I love America

… or

Food for Thought.

The final section of Barbara Kingsolver’s novel ‘The Lacuna’ makes up around a third of the book and recounts the protagonist’s dealings with the 1950s House Un-American Activities Committee (HUAC), so I won’t have to tell you that in the text the word ‘Communist’ appears quite a lot.

My early this morning re-reading of that section — extraordinarily well-written, by the way, in that it succeeds in leavening the horror and tragedy with comedy; it would be unbearable to read otherwise — sparked off a coming together of various threads of thought that had been buzzing around in the back of my mind for a while. While I was here in our kitchen nook: not only the place where I put thought into our food, as you will see.

One of those threads, and the one I’m most concerned with here, concerns the 2016 run-up for the United States presidency. For I, word-child that I am (thankyou, Iris Murdoch), have been following, although tracking might be a better word here, the various mentions of and reactions to the word ‘Socialist’.

This word, when I first started noticing it in articles and blogs and so on and so forth, around October 2015, when it was mentioned was done so, we can safely say, with the aim of fomenting fear. And it was only this morning, re-reading Ms. Kingsolver as I said, that a possible reason came to me.

Because it seems to be being used in the same vein as the HUAC’s ‘Communist’, that is, as the putting into one handy package all things Un-American.

At a certain point, round about December 2015, I saw the start of a ‘wording’ process whereby the word ‘Socialist’ gave way to ‘Social’, with ‘Democrat’ getting tagged on to that with distinct tinges of apologia. This notwithstanding, for great swathes of the American population, the ‘S’ word held sway, provoking at times violent reactions, irrespective of what the man so ‘worded’ was actually saying §. And this I found disturbing.

Now, I was born and brought up in England and the English are averse to extreme reactions in anything (witness the reams spent analysing the reaction to Princess Diana’s death; they even made a film about it). This extends to politics still, though there are some changes happening there §§.

George Orwell put this aversity down to us being a ‘cosy’ little island. But he made it his mission to set out plainly (that words should say what they mean was very important to him) and measuredly (no hearts on sleeves, please, we’re British!) the dangers of this attitude and the dangers the -ism or -ist labels in politics.

More importantly though, and this is another of the threads, if you read any one of his writings, it is obvious that he forms part of a descendance through the ages of people with the urge to improve the human condition in any way that they can.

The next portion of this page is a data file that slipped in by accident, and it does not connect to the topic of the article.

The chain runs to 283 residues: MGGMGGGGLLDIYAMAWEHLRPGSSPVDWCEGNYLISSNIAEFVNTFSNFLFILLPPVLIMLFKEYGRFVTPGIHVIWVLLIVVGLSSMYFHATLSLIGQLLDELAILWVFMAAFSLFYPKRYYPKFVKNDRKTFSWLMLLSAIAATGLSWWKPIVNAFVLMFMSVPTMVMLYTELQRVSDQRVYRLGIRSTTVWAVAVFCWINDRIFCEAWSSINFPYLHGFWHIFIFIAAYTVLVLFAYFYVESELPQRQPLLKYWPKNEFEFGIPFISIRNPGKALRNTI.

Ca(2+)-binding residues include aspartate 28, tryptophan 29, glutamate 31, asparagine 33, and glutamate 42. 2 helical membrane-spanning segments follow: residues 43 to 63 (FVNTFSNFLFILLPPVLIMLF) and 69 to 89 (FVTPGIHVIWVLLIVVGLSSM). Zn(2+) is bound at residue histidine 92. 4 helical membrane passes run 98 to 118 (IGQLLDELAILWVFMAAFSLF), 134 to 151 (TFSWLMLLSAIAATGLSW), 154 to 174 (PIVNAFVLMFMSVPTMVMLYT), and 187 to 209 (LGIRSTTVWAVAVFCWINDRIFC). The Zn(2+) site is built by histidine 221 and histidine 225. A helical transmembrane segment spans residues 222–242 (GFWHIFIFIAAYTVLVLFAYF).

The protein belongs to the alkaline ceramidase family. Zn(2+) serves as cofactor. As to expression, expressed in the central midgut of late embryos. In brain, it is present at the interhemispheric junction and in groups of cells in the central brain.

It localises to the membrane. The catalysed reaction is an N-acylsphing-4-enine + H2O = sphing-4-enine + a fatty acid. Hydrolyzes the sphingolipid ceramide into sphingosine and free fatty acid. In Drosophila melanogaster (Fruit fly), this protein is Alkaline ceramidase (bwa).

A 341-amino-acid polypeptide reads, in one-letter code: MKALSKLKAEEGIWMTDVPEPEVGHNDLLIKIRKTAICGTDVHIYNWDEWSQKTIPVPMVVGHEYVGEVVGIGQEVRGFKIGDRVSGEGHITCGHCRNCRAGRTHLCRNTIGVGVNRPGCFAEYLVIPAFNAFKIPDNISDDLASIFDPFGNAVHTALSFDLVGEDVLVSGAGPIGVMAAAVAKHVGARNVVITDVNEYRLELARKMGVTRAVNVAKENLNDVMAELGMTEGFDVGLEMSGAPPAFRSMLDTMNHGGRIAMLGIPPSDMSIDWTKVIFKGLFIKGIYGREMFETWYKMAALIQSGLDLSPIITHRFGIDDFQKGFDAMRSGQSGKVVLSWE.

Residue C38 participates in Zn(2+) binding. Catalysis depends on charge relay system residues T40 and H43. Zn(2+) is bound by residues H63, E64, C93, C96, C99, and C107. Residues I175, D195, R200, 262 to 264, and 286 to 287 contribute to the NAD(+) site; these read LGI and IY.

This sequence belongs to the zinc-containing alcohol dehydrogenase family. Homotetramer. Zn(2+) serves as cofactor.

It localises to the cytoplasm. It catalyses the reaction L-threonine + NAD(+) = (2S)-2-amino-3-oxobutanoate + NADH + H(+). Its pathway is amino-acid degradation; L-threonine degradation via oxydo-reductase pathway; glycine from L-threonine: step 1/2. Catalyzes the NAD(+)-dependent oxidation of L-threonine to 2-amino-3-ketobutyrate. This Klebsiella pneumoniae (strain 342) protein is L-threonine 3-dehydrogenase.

And that is so quintessentially American. As I have seen over the years in American literature, film and TV. As I don’t see in our European equivalents. Mr. Orwell was an extraordinary exception, and was reviled in some circles in his lifetime and for many years after his death.

The HUAC knew what it was about when it weighed in on Hollywood. There were, have been, and are still so many people there who take very seriously the great opportunity they have to do good, to pay their good fortune forward, and are not afraid to use it. Susan Sarandon, to name at random, is one such example §§§. Kevin Spacey is another.

If you’ve followed me this far, I am going to have to disappoint you in having no conclusions, as such. Except the following, taken from that same Kingsolver novel:-

“You asked me why I stayed here (America n.d.r.) so long. I can try to say. People have a lot of color and songs in Mexico, more art than they have hopes, it often seemed to me. Here, I found people bursting with hope but not many songs. They didn’t sing, they turned on the radio. They wanted stories, like anything. So I decided to try my hand at making art for the hopeful. Because I wasn’t any good at the other thing, manufacturing hopes for the artful. America was the most hopeful place I’d ever imagined. My neighbours were giving over their hairpins and door hinges to melt down for building the good ship America. I wanted to give her things, too. So I stayed here.”

— — — — — — — — — — — — — — — — — — — — — — — — — — — — — — —

§ I am happy to say that the ‘S’ word has all but disappeared, now, because our attention has become ever increasingly focussed on how prescient Mr. Sanders has been, how right, how profoundly human in the causes he has made his over the years. And this is as it should be. Oh dear. I spoke too soon. This just came up. And it is a blatant attempt to get the voters ‘back on track’, through words. Words are very very important.

§§ See the brilliant Johnny Void, for one.

§§§ Ms. Sarandon is in another branch of that descendance whose line is direct from Vanessa Redgrave (with Glenda Jackson there, too). Ms.Sarandon has been routinely pilloried for her activism, but that is nothing when compared Ms. Redgrave’s. For a time, I remember, when the media wanted to conjure up The Looney Left, it was Ms. Redgrave (and her brother, Corin) whose images were routinely used. According to my aunt Elena, who was Joely and Natasha’s Nanny, she would get very upset by the awful coverage she got, for the denigration her causes suffered, as she saw it, because of her. But just look at some of those causes here. Her Oscar acceptance speech for ‘Julia’ is an exercise in historical memory that the younger among us might do well to observe so as to avoid the carpings and sneerings at the Di Caprios of our times.